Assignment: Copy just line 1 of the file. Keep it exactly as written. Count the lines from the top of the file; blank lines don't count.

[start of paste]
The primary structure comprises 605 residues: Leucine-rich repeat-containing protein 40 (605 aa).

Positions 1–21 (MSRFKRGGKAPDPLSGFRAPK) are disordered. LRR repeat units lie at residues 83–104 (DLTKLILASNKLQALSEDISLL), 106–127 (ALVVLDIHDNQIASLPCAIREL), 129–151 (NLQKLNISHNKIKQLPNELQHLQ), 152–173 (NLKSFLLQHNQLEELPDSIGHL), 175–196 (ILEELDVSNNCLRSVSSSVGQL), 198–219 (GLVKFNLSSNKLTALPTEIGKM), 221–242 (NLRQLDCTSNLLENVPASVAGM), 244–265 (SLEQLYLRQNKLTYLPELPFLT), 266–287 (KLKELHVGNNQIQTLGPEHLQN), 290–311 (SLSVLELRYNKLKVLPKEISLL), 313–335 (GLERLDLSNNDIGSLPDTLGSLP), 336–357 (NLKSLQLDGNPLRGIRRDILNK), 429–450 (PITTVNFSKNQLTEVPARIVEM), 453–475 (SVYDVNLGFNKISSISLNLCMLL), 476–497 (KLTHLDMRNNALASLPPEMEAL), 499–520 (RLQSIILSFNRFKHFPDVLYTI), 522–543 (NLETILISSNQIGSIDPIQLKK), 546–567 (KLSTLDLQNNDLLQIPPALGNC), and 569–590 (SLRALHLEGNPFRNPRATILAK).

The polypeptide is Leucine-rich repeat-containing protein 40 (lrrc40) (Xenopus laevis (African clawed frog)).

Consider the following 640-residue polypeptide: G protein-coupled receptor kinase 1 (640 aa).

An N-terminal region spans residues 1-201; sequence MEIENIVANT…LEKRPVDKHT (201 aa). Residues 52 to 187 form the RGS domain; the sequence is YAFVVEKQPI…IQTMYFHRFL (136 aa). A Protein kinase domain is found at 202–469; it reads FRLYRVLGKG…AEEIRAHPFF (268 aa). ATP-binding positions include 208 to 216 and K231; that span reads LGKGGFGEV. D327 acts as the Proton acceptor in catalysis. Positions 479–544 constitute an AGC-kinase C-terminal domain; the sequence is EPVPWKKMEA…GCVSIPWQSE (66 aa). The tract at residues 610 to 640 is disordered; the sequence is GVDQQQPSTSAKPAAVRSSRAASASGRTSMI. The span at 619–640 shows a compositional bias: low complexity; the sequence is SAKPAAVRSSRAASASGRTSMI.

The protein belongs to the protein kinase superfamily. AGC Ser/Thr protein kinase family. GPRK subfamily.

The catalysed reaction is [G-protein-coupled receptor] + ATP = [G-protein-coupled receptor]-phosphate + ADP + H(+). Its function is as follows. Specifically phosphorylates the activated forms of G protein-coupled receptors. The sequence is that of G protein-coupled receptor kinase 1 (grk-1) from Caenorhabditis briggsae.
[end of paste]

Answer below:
The primary structure comprises 605 residues: Leucine-rich repeat-containing protein 40 (605 aa).